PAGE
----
This aphid (commonly known as 'blue bug') is a serious pest of apple, causing severe curling and distortion of leaves; affected tissue (pseudo-galls) may also become yellowish or brown but not red (cf. Dysaphis devecta, above). Infested shoots also become distorted and stunted and fruits remain small and malformed. Heavy infestations also lead to premature leaf-fall and will reduce cropping potential for the following year.
Eggs, overwintering on the bark, hatch in the early spring. Colonies then develop on the rosette leaves and, later, on the young shoots. Winged forms are produced in June or July, when there is a migration to Plantago, especially P. lanceolata. Colonies, however, often also persist on apple well into the summer. In early autumn a return migration occurs from summer hosts to apple, where winter eggs will be laid.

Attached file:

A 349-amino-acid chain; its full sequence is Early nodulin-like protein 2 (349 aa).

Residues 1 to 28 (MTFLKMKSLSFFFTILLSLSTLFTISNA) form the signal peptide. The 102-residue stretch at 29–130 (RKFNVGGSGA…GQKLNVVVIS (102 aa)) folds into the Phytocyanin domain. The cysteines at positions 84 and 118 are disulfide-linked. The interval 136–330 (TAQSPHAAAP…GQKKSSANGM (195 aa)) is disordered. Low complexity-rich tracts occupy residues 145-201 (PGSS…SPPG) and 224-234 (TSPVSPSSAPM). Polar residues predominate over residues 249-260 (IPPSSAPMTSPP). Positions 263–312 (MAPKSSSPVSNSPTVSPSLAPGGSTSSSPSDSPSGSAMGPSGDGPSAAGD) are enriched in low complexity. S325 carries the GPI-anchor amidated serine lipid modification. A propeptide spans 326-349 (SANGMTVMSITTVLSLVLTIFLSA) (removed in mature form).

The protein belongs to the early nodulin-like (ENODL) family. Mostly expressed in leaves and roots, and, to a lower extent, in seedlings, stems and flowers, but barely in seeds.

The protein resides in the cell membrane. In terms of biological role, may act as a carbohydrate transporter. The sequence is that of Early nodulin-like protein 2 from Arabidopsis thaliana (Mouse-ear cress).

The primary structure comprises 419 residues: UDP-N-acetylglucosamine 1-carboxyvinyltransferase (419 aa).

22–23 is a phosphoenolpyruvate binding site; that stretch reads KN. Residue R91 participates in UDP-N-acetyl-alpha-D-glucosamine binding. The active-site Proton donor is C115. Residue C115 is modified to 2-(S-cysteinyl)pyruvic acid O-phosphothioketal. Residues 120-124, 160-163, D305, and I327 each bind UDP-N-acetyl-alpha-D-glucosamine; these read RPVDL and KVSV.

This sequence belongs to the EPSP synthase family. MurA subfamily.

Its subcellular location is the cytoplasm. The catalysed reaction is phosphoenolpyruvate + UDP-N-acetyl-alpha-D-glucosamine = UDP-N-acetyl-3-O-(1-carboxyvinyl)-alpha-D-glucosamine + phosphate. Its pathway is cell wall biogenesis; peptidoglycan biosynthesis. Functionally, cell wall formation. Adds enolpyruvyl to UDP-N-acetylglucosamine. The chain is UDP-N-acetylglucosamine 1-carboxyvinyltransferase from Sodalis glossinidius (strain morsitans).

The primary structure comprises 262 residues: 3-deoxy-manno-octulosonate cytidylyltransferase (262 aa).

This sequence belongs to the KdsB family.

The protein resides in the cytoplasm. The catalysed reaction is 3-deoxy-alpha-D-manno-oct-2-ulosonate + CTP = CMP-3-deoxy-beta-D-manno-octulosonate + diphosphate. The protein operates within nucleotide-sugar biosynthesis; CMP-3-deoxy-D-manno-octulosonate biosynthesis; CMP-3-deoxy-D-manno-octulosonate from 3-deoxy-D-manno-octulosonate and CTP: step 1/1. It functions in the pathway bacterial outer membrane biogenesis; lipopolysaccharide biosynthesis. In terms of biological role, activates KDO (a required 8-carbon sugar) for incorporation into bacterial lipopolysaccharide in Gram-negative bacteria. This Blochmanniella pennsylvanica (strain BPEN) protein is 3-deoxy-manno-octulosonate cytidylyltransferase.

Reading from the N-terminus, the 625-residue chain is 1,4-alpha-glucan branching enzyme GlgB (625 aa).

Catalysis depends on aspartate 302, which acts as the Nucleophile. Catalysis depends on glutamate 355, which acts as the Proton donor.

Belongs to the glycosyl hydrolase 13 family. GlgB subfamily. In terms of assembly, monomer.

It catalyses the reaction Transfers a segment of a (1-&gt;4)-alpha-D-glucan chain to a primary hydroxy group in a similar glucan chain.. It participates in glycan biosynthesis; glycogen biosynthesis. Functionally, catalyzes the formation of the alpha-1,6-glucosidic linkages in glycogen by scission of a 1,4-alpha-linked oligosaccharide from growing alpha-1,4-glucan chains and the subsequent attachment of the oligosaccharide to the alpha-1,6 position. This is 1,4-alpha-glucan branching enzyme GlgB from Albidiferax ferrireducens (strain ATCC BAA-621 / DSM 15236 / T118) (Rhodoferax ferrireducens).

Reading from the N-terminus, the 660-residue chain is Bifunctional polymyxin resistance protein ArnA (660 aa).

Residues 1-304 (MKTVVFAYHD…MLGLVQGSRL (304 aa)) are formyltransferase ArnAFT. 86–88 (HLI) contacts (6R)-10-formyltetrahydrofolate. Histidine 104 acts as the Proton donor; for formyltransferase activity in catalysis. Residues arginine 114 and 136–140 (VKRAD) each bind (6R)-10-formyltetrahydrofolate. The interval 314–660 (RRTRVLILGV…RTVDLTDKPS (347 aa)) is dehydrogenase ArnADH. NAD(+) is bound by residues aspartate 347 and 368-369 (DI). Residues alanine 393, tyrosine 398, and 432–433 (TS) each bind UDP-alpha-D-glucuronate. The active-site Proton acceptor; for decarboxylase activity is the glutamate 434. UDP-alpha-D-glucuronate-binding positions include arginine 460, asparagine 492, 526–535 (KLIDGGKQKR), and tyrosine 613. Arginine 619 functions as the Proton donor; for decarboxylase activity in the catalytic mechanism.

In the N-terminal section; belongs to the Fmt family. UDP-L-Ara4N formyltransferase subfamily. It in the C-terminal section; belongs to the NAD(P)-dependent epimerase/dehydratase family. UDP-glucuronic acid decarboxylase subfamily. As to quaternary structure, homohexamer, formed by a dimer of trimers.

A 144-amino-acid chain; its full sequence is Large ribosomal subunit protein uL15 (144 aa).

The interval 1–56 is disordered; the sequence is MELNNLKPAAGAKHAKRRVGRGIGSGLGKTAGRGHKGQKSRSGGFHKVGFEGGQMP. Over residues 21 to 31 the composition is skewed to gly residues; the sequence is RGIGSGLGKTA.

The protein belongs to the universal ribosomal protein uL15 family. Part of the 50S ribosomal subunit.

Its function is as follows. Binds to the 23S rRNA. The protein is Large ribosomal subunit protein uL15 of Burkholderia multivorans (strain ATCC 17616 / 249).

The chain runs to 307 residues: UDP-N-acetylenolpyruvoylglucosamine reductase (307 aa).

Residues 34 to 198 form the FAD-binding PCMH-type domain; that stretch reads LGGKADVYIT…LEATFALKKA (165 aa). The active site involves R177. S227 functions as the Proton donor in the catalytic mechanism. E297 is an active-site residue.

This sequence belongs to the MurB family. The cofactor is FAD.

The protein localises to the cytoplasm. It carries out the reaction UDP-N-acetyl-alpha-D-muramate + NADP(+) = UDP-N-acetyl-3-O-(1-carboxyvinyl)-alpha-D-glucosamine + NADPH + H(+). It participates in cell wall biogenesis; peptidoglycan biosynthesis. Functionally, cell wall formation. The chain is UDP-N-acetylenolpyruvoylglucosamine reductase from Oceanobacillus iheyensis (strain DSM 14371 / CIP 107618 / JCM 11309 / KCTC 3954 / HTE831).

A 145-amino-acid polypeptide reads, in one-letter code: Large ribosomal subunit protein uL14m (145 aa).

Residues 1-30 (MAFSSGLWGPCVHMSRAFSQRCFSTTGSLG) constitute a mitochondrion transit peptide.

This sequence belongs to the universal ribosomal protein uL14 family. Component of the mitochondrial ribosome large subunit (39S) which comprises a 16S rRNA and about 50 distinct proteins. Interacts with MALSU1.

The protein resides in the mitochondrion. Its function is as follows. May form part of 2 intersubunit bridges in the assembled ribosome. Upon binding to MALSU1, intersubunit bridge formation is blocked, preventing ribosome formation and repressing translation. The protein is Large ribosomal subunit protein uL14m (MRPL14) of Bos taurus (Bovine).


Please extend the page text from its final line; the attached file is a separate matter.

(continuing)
Aptera 2.1-2.6 mm long, pinkish to dark bluish-grey, coated with white, mealy wax; siphunculi black, elongate, tapered, flanged apically; cauda dark, triangular (Fig. 191d).
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